The AOH and business owners said that they learned about the city’s intention to cancel the parade five weeks ago. According to Tom Corning, co-owner of Minnesota’s, “It was over.”
Beach House owner Ben Freiser, vice president of the Historic West End Business Association, said that the AOH and businesses had already spent thousands of dollars preparing for the event. The AOH had named Veronica Danca, principal of Long Beach Catholic Regional School, as the parade’s grand marshal. Many said that five weeks was hardly enough time to incorporate all of the changes that were being suggested.
“[The city] asked that we team up to address and alleviate a number of issues,” Freiser said. “It’s not like we can just cancel bands that were booked already … we have a lot of risks and a lot of overhead. But we wanted to make sure we keep Irish Day in the city. I’m a West End resident as well … and we have a lot of the same issues that [residents] are concerned about. It shows good faith on our part.”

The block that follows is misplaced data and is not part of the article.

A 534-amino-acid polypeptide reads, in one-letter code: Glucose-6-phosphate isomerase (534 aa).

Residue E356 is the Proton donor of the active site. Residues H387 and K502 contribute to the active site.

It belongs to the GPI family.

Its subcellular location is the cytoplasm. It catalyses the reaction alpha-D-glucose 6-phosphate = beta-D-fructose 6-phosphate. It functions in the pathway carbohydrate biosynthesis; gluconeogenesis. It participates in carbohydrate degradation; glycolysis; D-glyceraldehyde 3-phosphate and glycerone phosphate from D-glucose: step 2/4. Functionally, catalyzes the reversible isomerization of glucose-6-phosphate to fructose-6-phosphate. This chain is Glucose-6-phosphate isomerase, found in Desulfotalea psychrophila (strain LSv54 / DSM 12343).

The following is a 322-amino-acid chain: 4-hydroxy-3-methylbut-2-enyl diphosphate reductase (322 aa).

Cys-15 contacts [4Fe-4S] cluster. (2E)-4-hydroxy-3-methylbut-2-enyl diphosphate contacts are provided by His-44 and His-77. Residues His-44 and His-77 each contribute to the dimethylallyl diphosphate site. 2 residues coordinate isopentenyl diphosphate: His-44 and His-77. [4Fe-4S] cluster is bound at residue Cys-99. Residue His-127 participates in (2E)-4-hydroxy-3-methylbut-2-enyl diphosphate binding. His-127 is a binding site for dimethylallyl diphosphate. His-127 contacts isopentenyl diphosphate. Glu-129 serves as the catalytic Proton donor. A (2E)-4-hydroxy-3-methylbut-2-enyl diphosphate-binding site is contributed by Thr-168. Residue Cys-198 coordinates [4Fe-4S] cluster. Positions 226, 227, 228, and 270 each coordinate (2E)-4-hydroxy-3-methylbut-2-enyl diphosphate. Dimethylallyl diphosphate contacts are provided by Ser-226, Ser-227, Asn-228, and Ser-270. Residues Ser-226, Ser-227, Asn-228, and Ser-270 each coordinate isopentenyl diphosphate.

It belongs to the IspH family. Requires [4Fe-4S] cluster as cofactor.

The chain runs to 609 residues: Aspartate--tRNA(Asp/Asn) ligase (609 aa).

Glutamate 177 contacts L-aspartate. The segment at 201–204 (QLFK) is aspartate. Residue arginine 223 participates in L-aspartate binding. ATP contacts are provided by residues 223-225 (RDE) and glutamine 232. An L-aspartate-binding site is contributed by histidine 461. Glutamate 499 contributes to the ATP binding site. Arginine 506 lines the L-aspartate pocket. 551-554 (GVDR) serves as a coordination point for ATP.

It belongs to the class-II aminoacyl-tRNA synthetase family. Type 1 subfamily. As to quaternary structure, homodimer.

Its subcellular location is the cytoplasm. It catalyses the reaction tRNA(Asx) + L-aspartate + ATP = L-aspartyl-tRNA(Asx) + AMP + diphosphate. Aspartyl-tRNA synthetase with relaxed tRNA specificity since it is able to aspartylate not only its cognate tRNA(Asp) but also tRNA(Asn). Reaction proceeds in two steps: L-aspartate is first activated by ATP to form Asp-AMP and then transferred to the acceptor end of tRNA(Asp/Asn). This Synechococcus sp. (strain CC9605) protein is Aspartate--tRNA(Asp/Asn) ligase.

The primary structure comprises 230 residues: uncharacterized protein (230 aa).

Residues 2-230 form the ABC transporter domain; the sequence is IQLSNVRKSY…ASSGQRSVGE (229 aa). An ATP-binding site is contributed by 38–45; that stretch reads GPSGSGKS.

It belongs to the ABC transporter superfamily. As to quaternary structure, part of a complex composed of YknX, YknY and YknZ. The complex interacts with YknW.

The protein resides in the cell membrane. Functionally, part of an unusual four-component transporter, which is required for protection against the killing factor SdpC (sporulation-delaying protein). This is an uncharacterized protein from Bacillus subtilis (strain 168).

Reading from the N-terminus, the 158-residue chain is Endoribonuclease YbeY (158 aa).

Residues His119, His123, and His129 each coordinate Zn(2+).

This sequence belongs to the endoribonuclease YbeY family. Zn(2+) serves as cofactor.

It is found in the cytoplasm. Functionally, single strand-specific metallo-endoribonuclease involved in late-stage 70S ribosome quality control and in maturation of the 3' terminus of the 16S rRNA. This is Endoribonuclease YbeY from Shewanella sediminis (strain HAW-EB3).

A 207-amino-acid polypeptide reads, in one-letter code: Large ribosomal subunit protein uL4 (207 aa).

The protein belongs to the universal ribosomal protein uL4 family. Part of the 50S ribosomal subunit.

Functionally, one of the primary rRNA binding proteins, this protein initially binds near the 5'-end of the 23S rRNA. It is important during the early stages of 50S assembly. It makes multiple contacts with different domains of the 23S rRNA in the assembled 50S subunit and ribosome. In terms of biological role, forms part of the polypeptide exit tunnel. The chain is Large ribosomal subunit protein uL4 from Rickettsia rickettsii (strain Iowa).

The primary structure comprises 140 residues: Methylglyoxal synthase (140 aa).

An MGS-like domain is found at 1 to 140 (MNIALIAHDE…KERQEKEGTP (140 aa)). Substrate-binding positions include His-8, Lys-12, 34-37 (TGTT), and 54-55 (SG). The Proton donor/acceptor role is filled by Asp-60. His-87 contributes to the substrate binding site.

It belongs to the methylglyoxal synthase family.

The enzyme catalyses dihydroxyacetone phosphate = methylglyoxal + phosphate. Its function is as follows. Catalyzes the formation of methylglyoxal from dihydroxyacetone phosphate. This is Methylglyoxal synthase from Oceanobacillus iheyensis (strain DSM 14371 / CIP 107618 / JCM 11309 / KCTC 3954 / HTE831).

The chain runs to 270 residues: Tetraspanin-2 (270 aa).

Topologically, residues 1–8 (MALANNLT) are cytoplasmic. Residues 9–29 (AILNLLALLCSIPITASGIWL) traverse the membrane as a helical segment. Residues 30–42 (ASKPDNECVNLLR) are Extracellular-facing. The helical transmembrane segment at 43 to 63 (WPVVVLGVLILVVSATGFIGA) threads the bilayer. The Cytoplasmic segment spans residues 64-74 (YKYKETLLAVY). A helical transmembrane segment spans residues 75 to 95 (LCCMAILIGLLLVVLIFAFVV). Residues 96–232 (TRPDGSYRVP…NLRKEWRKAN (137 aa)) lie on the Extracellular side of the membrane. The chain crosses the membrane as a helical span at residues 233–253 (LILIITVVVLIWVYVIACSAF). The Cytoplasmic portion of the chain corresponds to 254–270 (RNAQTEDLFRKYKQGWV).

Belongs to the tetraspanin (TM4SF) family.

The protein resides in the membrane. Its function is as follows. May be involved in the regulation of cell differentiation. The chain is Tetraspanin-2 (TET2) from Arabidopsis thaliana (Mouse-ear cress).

West End Neighbors Civic Association President Rick Hoffman said that he believes the AOH, business owners and the city reached a “workable” compromise. “It’s imperative that the parade stays in the West End,” Hoffman said. “From the changes that were made this year, this will be a good platform to work from moving forward.”
In addition to assuming a portion of the event’s costs, Freiser and others said they are beefing up security and will announce last call earlier.
“… [I]t will be a safer environment with the agreement that bars will begin closing at 1 a.m. with a controlled exit,” Police Commissioner Mike Tangney said in a statement. “This cooperation will substantially reduce the cost of police overtime.”
But Papetti was not alone in predicting that the changes will have little, if any, impact. “From what we understand, they really have not addressed the quality-of-life concerns we brought to them,” he said. “Changing the parade time suggests that crowds would leave earlier, but people still come after the parade to drink. I don’t see that diminishing the crowds.”
“This is still going to cost the city plenty,” Blessinger said. “I do feel as though [the city] did not consider the residents’ quality-of-life issues when they made their final decision.”